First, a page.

Munju of Baekje

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Munju of Baekje
Hangul 문주왕
Hanja 文周王
Revised Romanization Munju-wang
McCune–Reischauer Munju-wang
Monarchs of Korea
Baekje
  1. Onjo 18 BCE–29 CE
  2. Daru 29–77
  3. Giru 77–128
  4. Gaeru 128–166
  5. Chogo 166–214
  6. Gusu 214–234
  7. Saban 234
  8. Goi 234–286
  9. Chaekgye 286–298
  10. Bunseo 298–304
  11. Biryu 304–344
  12. Gye 344–346
  13. Geunchogo 346–375
  14. Geungusu 375–384
  15. Chimnyu 384–385
  16. Jinsa 385–392
  17. Asin 392–405
  18. Jeonji 405–420
  19. Guisin 420–427
  20. Biyu 427–455
  21. Gaero 455–475
  22. Munju 475–477
  23. Samgeun 477–479
  24. Dongseong 479–501
  25. Muryeong 501–523
  26. Seong 523–554
  27. Wideok 554–598
  28. Hye 598–599
  29. Beop 599–600
  30. Mu 600–641
  31. Uija 641–660

Munju of Baekje (?-477, r. 475-477[1]) was the 22nd king of Baekje, one of the Three Kingdoms of Korea. His reign saw considerable disunity within Baekje following the fall of its capital in present-day Seoul.

Background[edit]

He was the first king to rule Baekje from its new capital in Ungjin, present-day Gongju, after the Han River valley was lost to Goguryeo. He ascended to the throne after his father’s death in the sack of the former Baekje capital at Hanseong.

Prior to 475, Munju served as chief minister (Sangjwapyeong) under his father, Gaero. In the Goguryeo assault of 475, he went to Silla to request help. According to the Samguk Sagi, he returned with 10,000 Silla warriors but was too late to prevent the fall of the capital.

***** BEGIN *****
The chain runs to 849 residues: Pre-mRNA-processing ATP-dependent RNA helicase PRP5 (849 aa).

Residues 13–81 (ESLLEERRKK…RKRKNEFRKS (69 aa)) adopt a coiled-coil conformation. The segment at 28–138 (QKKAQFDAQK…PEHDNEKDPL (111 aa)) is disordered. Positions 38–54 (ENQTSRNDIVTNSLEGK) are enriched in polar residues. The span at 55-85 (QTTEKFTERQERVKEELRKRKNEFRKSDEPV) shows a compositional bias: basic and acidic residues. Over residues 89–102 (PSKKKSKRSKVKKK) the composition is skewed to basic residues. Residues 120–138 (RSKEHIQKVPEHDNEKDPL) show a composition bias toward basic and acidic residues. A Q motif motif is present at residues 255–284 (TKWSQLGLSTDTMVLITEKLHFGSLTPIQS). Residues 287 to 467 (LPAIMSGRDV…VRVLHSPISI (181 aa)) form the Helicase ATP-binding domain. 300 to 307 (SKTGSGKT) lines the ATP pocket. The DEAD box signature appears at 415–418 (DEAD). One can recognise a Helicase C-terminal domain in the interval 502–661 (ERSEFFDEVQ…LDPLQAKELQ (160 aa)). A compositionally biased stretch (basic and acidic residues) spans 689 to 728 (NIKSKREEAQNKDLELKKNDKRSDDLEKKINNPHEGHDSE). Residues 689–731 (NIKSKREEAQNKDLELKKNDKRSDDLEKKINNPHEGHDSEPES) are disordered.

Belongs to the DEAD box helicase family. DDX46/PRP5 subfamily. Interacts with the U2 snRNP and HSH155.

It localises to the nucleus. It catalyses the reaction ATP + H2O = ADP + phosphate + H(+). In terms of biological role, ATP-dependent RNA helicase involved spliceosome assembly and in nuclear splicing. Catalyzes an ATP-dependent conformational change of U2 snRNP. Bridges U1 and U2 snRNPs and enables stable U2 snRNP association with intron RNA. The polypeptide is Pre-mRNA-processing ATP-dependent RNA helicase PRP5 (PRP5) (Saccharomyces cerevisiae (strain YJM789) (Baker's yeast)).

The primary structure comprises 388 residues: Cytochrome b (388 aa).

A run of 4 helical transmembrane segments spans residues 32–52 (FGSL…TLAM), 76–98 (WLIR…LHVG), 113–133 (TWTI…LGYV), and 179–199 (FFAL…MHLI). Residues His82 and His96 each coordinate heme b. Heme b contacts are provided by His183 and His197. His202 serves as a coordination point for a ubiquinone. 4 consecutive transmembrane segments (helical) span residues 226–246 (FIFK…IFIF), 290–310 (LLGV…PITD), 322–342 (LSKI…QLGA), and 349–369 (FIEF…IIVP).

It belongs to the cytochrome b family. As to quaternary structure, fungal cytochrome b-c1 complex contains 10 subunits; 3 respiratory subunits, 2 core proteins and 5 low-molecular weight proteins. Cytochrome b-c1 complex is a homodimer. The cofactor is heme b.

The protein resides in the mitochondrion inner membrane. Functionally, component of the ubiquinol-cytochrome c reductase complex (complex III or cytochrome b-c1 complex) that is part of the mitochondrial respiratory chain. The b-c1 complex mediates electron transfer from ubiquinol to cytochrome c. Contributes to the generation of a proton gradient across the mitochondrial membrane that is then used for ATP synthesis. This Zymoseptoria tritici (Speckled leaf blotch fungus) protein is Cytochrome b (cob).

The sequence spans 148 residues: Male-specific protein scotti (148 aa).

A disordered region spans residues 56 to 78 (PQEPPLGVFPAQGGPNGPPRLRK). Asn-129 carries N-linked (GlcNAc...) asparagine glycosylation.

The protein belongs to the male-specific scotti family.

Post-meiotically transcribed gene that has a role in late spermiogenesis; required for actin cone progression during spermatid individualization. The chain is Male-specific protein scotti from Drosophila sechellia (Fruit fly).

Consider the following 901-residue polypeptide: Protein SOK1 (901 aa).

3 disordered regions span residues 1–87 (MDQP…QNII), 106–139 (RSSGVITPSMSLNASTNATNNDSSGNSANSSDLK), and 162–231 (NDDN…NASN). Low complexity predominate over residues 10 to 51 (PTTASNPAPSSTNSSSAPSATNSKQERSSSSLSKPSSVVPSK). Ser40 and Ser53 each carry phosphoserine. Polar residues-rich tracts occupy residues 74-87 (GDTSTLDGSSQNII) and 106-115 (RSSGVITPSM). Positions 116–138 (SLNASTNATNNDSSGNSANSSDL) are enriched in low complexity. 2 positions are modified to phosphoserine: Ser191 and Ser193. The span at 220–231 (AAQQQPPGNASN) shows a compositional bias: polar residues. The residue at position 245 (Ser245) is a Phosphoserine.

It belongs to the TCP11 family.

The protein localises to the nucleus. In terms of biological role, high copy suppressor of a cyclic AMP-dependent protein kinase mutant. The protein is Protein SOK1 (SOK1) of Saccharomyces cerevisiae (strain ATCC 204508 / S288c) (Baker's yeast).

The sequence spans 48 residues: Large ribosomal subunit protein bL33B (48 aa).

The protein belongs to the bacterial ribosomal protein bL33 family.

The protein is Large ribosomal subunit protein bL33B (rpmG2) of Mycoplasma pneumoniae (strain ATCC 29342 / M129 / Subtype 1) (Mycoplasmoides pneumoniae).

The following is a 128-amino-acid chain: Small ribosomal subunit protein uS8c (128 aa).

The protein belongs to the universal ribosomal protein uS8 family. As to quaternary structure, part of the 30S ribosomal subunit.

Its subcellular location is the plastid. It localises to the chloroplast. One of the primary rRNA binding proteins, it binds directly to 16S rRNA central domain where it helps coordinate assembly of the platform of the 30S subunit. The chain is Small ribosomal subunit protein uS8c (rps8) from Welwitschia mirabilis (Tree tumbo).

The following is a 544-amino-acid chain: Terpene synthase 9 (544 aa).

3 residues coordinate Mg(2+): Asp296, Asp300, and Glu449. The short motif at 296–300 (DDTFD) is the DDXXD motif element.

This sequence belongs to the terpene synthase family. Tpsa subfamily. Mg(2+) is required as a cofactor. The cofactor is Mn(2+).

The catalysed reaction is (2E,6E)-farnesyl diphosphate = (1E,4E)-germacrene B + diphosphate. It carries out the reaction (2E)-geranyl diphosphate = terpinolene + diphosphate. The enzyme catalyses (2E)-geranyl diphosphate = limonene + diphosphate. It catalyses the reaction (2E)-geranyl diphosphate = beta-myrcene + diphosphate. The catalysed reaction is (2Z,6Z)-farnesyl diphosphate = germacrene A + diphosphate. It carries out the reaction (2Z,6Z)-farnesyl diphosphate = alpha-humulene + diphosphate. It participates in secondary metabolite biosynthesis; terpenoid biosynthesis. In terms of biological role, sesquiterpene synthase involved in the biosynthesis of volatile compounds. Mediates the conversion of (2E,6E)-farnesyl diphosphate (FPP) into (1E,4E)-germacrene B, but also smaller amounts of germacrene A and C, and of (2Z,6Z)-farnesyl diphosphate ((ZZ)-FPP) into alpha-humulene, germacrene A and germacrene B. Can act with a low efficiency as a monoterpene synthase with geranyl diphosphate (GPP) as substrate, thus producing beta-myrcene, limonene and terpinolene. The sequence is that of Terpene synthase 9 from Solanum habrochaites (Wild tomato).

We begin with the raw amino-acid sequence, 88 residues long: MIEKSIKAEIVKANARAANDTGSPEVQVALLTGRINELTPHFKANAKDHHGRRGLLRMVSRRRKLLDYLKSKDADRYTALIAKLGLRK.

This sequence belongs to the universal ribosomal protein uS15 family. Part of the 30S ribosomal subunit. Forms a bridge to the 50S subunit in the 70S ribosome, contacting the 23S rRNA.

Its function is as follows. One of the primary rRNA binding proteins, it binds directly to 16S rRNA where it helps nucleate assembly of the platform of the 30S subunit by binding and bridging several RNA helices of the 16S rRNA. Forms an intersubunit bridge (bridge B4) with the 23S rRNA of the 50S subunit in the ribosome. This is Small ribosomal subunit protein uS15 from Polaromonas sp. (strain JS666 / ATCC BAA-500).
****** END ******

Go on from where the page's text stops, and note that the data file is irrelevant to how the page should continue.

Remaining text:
Reign[edit]

After the move of the capital, Baekje power structure fell into chaos as the traditional Buyeo-descended aristocracy clashed with the local Mahan-based clans. Rivalry even within the old aristoracy, suppressed by previous powerful kings, resurfaced.

He sought to refortify Baekje’s remaining defenses and strengthen the country's position against Goguryeo. He was successful in 476 in gaining suzerainty over the kingdom of Tamna on Jeju island.

In the midst of this instability, the chief general Hae Gu took control of the military, and, after the death of Munju's son (Samgeun's younger brother) Gonji in 477, exercised effective rule over the country.

That year, Munju was murdered by an agent of Hae Gu.

References[edit]

  1. ^ Il-yeon: Samguk Yusa: Legends and History of the Three Kingdoms of Ancient Korea, translated by Tae-Hung Ha and Grafton K. Mintz. Book Two, page 120. Silk Pagoda (2006). ISBN 1-59654-348-5

See also[edit]